|| ||Linus Torvalds <torvalds-AT-linux-foundation.org> |
|| ||George Dunlap <george.dunlap-AT-eu.citrix.com> |
|| ||Re: Xen is a feature |
|| ||Tue, 2 Jun 2009 10:46:05 -0700 (PDT)|
|| ||Thomas Gleixner <tglx-AT-linutronix.de>,
David Miller <davem-AT-davemloft.net>,
Dan Magenheimer <dan.magenheimer-AT-oracle.com>,
Keir Fraser <Keir.Fraser-AT-eu.citrix.com>,
Ian Pratt <Ian.Pratt-AT-eu.citrix.com>,
Stephen Spector <stephen.spector-AT-citrix.com>,
|| ||Article, Thread
On Tue, 2 Jun 2009, George Dunlap wrote:
> idea that changes shouldn't introduce performance regressions. But there are
> patchqueues that are ready, signed-off by other maintainers, and which Ingo
> admits that he has no technical objections to, but refuses to merge.
I've seen technical objects in this thread. The whole thing _started_ with
one, and Thomas brought up others.
As a top-level maintainer, I can also very much sympathise with the "don't
merge new stuff if there are known problems and no known solutions to
those issues". Is Ingo supposed to just continue to merge crap, when it's
admitted that it has problems and pollutes code that he has to maintain?
The fact is (and this is a _fact_): Xen is a total mess from a development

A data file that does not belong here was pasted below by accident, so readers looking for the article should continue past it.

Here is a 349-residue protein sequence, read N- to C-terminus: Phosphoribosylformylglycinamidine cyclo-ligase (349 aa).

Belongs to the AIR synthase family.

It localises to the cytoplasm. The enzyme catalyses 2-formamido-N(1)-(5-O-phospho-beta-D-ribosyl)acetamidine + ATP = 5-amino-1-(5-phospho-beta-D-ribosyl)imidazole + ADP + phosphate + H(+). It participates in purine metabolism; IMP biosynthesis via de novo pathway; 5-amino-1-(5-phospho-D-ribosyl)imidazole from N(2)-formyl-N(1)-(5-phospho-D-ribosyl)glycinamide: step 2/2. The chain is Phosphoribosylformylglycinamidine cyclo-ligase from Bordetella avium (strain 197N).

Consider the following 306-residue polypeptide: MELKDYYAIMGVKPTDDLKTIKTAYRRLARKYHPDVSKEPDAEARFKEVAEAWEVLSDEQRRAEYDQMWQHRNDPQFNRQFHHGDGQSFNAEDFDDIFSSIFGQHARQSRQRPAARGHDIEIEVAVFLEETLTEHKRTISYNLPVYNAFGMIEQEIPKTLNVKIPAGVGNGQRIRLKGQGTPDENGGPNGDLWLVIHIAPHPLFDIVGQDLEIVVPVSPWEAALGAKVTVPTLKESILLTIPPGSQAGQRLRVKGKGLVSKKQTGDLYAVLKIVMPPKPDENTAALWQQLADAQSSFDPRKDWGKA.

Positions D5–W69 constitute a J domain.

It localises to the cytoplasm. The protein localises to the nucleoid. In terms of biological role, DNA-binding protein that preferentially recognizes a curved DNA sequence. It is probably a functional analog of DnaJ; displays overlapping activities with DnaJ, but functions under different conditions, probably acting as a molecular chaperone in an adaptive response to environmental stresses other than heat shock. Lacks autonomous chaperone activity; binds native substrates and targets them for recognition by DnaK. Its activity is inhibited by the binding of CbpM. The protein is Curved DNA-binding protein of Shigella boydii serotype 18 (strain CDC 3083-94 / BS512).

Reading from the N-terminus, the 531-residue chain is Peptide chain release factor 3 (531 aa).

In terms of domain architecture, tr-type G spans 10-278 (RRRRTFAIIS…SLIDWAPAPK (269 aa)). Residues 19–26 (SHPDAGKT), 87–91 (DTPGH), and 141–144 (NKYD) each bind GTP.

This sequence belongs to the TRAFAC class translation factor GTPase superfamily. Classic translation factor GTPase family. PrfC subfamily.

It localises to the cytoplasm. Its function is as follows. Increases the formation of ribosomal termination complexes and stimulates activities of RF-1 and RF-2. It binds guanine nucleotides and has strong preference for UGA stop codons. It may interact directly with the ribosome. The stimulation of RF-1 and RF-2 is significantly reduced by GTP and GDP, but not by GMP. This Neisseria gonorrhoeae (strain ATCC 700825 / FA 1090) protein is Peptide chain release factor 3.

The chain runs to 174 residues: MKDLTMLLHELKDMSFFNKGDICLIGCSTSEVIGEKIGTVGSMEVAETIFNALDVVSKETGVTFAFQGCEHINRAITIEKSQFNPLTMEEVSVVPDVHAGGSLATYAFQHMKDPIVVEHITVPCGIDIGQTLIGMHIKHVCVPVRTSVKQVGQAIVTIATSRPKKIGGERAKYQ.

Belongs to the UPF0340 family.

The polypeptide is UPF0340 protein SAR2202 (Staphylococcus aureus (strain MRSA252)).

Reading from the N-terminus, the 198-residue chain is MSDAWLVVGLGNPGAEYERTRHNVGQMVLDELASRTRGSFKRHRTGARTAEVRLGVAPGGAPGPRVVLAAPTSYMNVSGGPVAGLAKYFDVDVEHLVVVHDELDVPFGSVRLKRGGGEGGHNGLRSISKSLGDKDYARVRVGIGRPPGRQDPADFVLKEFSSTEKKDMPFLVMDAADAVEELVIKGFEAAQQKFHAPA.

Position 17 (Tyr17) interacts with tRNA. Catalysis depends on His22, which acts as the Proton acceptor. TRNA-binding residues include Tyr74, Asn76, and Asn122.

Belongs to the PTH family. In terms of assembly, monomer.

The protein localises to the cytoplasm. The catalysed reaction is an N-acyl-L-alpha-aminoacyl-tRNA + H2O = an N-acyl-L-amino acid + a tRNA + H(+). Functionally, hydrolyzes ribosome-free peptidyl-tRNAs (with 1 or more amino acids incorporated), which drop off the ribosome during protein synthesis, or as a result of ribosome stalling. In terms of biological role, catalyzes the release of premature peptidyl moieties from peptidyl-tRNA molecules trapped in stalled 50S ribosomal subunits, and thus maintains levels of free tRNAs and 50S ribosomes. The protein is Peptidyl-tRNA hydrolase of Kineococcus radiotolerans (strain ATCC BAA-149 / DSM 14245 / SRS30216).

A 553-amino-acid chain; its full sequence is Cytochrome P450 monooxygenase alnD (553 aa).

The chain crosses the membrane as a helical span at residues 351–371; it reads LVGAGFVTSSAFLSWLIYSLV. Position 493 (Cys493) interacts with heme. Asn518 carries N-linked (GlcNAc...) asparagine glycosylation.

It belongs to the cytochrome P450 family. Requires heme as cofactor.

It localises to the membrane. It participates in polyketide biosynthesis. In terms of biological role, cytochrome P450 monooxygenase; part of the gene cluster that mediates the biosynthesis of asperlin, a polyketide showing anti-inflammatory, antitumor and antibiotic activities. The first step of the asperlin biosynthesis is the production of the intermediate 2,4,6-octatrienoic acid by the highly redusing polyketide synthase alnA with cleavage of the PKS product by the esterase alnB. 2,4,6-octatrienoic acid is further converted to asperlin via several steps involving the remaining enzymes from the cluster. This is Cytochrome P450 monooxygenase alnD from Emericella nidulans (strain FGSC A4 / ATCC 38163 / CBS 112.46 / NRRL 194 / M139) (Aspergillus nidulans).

standpoint. I talked about this in private with Jeremy. Xen pollutes the
architecture code in ways that NO OTHER subsystem does. And I have never
EVER seen the Xen developers really acknowledge that and try to fix it.
Thomas pointed to patches that add _explicitly_ Xen-related special cases
that aren't even trying to make sense. See the local apic thing.
So quite frankly, I wish some of the Xen people looked themselves in the
mirror, and then asked themselves "would _I_ merge something ugly like
that, if it was filling my subsystem with totally unrelated hacks for some
If it was just the local APIC, fine. But it may be just the local APIC
code this time around, next time it will be something else. It's been TLB,
it's been entry_*.S, it's been all over. Some of them are performance
I dunno. I just do know that I pointed out the statistics for how
mindlessly incestuous the Xen patches have historically been to Jeremy. He
admitted it. I've not seen _anybody_ say that things will improve.
Xen has been painful. If you give maintainers pain, don't expect them to
love you or respect you.
So I would really suggest that Xen people should look at _why_ they are
giving maintainers so much pain.
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